So perhaps the one problem will help solve the other. People will buy iPads, try an e-book or two, get tired of reading novels on the screen, and go buy books at their local bookstore and keep it in business. Yay!

Sunday, October 3, 2010

Book collecting and various media

So last time I said this post would be about "book collecting and various media". I can talk about book collecting, but dashed if I know what I meant about "various media". I assume I was going to deliver a brilliant discourse on television reading (see last post) or something, but I must admit I haven't been brushing up on my various media lately. I've been sticking to books and Dr. Who. That's kind of various I guess.

So, book collecting. I like to do that. Books are just nice objects to have. They feel good to hold and peruse, they smell good, and you can read them. I have always collected books, although earlier in life my collection consisted mainly of Goosebumps books. I got rid of those when I outgrew them, but I continued collecting books. I started collecting hardcover John Bellairs books (the ones with Edward Gorey's awesome covers), although I only had a few until I bought the entire series from e-bay a couple years ago. John Bellairs shared my love of old houses (or maybe I got it from reading his books) and the setting and characters were great, so those books were some of my favorites when I was in elementary and middle school. But it was the amazing cover art by Edward Gorey that first attracted me to them, so it's nice to have those editions in my collection. I read them again in grad school and they are still great.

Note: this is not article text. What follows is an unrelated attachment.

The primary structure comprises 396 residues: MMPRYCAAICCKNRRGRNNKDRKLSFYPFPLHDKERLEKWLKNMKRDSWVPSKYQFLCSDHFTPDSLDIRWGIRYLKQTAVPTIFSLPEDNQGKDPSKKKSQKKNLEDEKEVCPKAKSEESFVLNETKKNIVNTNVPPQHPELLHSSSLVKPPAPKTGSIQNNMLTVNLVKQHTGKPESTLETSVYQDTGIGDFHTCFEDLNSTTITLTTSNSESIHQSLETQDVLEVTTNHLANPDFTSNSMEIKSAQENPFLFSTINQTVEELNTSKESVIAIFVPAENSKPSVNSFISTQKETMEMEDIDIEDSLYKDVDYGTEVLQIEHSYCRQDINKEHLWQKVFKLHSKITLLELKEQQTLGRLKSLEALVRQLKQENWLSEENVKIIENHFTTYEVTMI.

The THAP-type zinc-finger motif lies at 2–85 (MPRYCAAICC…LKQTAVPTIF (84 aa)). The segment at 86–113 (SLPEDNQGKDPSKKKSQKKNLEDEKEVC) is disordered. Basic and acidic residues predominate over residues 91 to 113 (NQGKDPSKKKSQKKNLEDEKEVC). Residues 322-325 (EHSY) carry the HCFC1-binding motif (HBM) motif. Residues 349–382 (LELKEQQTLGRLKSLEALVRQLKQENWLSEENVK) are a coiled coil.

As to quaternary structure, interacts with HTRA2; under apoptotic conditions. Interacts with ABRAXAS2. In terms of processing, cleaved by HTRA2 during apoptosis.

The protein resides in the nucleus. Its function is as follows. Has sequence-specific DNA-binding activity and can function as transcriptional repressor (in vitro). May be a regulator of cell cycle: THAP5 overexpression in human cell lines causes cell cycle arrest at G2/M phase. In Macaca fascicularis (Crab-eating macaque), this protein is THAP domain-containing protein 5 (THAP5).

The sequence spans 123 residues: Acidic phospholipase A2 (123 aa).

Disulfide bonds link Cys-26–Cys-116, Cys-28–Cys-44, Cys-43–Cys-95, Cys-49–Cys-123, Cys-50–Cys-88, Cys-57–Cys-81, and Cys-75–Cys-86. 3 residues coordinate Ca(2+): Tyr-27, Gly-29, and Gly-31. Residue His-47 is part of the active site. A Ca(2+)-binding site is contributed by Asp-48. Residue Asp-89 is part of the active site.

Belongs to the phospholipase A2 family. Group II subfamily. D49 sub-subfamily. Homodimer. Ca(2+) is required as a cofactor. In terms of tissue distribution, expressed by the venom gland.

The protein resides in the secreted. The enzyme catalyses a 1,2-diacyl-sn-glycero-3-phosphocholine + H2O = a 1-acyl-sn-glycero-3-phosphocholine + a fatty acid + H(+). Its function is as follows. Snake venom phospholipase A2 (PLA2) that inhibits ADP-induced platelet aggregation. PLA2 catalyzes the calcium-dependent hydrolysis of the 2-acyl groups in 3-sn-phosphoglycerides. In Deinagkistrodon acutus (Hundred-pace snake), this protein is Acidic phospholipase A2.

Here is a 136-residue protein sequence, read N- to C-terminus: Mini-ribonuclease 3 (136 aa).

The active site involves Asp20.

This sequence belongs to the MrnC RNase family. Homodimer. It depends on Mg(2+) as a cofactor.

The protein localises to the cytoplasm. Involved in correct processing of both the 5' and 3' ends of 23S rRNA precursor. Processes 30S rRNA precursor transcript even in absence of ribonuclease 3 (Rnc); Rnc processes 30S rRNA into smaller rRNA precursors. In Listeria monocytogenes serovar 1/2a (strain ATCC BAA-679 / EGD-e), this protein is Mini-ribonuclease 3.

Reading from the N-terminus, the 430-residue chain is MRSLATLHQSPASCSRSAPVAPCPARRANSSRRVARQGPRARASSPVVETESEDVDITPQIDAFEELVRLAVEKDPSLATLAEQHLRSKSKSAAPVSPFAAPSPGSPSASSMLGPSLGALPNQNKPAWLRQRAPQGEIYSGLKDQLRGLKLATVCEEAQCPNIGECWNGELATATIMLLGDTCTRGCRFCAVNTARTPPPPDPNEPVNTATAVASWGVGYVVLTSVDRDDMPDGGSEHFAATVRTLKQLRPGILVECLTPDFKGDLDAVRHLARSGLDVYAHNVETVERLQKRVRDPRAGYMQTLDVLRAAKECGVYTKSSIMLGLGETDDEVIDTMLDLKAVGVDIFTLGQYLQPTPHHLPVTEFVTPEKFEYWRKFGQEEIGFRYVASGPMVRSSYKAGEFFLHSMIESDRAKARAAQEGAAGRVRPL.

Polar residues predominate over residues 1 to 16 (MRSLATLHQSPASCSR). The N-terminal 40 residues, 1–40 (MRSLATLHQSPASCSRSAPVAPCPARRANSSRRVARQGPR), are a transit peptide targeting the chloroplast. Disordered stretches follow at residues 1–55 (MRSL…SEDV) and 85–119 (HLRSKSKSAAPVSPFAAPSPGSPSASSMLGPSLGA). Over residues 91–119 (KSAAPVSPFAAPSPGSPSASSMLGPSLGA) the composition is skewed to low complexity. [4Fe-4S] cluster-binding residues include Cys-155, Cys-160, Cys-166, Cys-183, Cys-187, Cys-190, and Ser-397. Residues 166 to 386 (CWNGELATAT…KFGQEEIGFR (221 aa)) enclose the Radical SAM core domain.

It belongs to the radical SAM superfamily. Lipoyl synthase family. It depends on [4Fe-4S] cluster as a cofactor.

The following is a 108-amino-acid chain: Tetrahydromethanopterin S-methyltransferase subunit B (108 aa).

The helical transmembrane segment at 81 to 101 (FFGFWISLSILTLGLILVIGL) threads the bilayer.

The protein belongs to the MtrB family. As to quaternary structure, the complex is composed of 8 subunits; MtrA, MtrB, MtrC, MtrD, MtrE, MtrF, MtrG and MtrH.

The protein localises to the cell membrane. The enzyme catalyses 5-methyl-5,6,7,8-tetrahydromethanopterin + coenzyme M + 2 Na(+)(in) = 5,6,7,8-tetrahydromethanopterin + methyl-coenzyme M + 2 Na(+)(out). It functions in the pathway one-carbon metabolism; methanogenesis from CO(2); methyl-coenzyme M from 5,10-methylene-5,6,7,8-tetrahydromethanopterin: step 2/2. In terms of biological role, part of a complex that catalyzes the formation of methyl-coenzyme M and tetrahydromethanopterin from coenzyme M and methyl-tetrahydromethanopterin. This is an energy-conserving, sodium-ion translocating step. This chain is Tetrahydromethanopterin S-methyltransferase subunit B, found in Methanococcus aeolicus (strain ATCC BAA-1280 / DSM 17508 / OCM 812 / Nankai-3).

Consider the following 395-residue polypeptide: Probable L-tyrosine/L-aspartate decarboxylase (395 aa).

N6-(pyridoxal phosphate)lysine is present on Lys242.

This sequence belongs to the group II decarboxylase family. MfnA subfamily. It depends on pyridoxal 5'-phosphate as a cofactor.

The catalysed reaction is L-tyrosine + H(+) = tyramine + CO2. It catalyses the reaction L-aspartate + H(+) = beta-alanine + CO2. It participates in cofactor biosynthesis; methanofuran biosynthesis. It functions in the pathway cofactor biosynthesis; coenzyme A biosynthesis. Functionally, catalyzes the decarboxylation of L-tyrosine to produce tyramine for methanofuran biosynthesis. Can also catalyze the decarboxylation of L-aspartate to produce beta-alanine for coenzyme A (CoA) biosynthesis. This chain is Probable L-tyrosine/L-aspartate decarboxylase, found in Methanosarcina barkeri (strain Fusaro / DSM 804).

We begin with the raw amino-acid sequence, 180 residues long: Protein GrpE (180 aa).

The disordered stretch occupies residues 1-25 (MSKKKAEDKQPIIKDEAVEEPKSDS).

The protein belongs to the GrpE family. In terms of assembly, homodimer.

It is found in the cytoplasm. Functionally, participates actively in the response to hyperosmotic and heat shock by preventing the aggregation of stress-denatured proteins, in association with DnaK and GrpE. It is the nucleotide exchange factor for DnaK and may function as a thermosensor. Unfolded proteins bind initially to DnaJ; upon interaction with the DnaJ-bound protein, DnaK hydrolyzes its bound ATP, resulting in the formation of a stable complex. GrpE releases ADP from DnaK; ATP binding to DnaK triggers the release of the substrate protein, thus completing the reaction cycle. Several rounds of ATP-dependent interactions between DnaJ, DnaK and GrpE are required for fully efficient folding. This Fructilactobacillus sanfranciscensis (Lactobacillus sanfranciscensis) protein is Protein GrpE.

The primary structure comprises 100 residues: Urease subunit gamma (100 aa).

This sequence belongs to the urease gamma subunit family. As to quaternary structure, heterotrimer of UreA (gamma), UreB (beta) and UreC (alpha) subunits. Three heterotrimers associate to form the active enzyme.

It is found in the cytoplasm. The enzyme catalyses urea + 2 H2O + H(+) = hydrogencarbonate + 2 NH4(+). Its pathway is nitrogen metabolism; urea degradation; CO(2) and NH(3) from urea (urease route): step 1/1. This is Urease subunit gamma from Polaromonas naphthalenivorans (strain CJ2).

A few years ago I got to meet Ray Bradbury when he came to the local library. I got a copy of Fahrenheit 451 signed by him. Then, a bit later three big science fiction authors came to the UCLA book festival: Harry Harrison, Joe Haldeman, and Robert Silverberg. I got books signed by them too, and that got me interested in signed books.  It's neat to have a copy that the author has actually physically written in. is a good site for finding signed books, although it's more fun to get books signed in person. However, some people are dead so you can't do that. But when you can, it's cool to meet the people who wrote the books. They invented and created the worlds and characters that made their books so fascinating, so in a way it's the closest you can come to meeting the characters. I wish I had gotten to meet Robert Jordan. But it was cool to meet Robert Silverberg, Ray Bradbury, Harry Harrison, Brandon Sanderson, and Dan Wells. I met a few others but I haven't read their books yet (Joe Haldeman, Brent Weeks, and Terry Brooks). I just got books signed since I was at the signing.